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A Congressional ethics board opened an investigation last week into Rep. Jesse Jackson Jr. (D-IL) to probe the Congressman's role in the scandal of former Illinois governor Rod Blagojevich, who is accused of trying to sell Barack Obama's vacant senate seat. Investigators have asked parties related to the ex-governor to release documents showing correspondence with Jackson. The head of the Office of Congressional Ethics said that Jackson has not been accused of wrongdoing, and that the probe is only a fact-gathering entity that does not have subpoena power. (Chicago Sun-Times)

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NYT: Obama Promoting "Anti-Bush Doctrine" The New York Times takes a look at President Obama's now-concluded overseas trip: "Pragmatic, conciliatory, legalistic and incremental, he pushed what might be called, with a notable exception or two, an anti-Bush doctrine." Whereas Bush eschewed broad international alliances and promoted America as a force to push democracy around the world, Obama is instead focusing on broad cooperation to deal with immediate problems such as nuclear weapons or the economy, without a single grand strategy as of yet.

Biden: Cheney Is "Dead Wrong," And He Made U.S. Weaker Vice President Biden told CNN that Dick Cheney is "dead wrong" in his denouncements of the Obama White House's national security policies: "This administration -- the last administration left us in a weaker posture than we've been any time since World War II: less regarded in the world, stretched more thinly than we ever have been in the past, two wars under way, virtually no respect in entire parts of the world."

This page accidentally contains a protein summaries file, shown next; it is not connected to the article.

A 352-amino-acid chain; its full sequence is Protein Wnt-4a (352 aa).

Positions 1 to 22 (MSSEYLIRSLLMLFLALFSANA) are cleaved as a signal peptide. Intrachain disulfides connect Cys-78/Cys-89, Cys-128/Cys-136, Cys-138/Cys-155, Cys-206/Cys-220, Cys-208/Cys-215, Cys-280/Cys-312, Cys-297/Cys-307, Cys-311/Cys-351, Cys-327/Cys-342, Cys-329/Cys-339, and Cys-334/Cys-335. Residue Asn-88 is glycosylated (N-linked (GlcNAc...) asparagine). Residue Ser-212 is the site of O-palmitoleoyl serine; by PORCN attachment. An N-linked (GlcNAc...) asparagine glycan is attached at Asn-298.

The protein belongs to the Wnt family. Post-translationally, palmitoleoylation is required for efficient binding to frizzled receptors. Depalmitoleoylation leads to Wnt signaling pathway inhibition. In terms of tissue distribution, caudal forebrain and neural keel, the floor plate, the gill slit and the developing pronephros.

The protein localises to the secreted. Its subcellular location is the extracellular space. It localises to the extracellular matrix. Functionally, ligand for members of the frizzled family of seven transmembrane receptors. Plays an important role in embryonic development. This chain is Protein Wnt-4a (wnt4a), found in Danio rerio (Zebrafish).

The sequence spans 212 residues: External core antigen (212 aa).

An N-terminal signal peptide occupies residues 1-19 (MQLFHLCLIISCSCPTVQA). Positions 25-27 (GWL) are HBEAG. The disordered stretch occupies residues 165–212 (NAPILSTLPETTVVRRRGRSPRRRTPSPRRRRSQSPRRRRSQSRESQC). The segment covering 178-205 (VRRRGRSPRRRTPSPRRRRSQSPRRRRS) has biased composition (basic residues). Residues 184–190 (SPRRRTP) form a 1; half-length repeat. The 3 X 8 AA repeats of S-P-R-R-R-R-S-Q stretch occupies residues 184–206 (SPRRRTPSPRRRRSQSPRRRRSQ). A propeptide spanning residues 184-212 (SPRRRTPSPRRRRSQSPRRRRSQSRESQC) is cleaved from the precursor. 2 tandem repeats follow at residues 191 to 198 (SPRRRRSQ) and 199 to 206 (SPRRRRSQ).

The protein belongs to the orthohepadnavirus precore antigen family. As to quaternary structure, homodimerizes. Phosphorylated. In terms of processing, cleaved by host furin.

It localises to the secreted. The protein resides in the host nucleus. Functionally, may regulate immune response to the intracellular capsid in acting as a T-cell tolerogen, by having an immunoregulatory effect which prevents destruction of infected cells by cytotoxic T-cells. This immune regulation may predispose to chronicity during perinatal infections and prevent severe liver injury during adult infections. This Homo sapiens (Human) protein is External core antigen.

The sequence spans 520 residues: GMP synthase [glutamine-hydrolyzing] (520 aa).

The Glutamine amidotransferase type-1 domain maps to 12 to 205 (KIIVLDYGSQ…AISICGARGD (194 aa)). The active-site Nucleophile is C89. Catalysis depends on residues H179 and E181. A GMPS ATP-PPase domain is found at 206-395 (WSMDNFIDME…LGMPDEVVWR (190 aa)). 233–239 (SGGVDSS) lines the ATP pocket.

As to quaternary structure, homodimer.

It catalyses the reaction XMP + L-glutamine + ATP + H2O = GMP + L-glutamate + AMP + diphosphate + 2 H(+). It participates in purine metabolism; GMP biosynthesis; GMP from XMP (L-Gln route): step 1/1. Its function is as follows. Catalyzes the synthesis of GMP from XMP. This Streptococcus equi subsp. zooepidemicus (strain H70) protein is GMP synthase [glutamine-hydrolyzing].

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Are senior officials at the Pentagon construing Defense Secretary Robert Gates' budget as a proposed defense spending cut?

Earlier today, I noted that the ranking member on that committee, John McHugh, had told Reuters that the Gates proposal would amount to an $8 billion slash in spending. But the numbers tell a different story: Not counting supplementals, Congress last year appropriated $513 billion to the Pentagon. This year, Gates is asking for $534 billion. If he gets everything he asks for, that's an increase of $21 billion, and Congress could always increase the total beyond that.

I asked McHugh's staff where the notion of an overall spending cut came from, and, when pressed, they had a hard time standing by the idea of a decrease in total dollars.

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Leaders of the G20 nations gather for a photograph in London.